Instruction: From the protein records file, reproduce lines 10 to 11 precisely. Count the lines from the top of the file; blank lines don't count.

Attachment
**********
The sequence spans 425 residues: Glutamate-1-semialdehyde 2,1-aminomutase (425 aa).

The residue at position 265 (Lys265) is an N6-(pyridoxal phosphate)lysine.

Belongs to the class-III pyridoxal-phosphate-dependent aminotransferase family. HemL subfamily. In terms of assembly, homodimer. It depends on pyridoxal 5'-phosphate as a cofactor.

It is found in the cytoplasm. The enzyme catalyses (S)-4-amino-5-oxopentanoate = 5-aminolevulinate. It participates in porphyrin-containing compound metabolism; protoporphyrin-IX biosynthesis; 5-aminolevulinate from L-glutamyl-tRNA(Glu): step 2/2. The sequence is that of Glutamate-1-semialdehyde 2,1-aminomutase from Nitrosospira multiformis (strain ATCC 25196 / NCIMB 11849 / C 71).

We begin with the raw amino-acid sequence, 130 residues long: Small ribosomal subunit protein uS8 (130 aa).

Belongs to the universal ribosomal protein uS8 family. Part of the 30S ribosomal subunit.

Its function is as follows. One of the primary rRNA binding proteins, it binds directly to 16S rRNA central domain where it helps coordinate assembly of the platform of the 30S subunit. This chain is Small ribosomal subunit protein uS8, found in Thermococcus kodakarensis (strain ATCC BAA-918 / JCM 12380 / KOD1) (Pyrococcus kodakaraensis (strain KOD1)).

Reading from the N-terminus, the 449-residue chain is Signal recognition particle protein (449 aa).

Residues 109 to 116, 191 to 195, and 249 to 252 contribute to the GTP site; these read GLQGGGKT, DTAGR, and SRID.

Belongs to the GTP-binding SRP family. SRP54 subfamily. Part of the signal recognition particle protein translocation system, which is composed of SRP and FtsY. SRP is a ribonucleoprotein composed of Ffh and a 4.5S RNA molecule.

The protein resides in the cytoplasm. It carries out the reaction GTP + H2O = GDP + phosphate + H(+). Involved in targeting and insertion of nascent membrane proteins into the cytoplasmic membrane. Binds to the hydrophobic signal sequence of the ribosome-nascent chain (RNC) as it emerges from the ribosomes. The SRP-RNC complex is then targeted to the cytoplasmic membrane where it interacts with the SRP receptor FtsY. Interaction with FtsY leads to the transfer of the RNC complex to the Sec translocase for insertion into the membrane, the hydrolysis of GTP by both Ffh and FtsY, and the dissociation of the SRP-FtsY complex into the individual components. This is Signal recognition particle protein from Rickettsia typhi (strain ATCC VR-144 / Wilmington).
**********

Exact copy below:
Belongs to the GTP-binding SRP family. SRP54 subfamily. Part of the signal recognition particle protein translocation system, which is composed of SRP and FtsY. SRP is a ribonucleoprotein composed of Ffh and a 4.5S RNA molecule.

The protein resides in the cytoplasm. It carries out the reaction GTP + H2O = GDP + phosphate + H(+). Involved in targeting and insertion of nascent membrane proteins into the cytoplasmic membrane. Binds to the hydrophobic signal sequence of the ribosome-nascent chain (RNC) as it emerges from the ribosomes. The SRP-RNC complex is then targeted to the cytoplasmic membrane where it interacts with the SRP receptor FtsY. Interaction with FtsY leads to the transfer of the RNC complex to the Sec translocase for insertion into the membrane, the hydrolysis of GTP by both Ffh and FtsY, and the dissociation of the SRP-FtsY complex into the individual components. This is Signal recognition particle protein from Rickettsia typhi (strain ATCC VR-144 / Wilmington).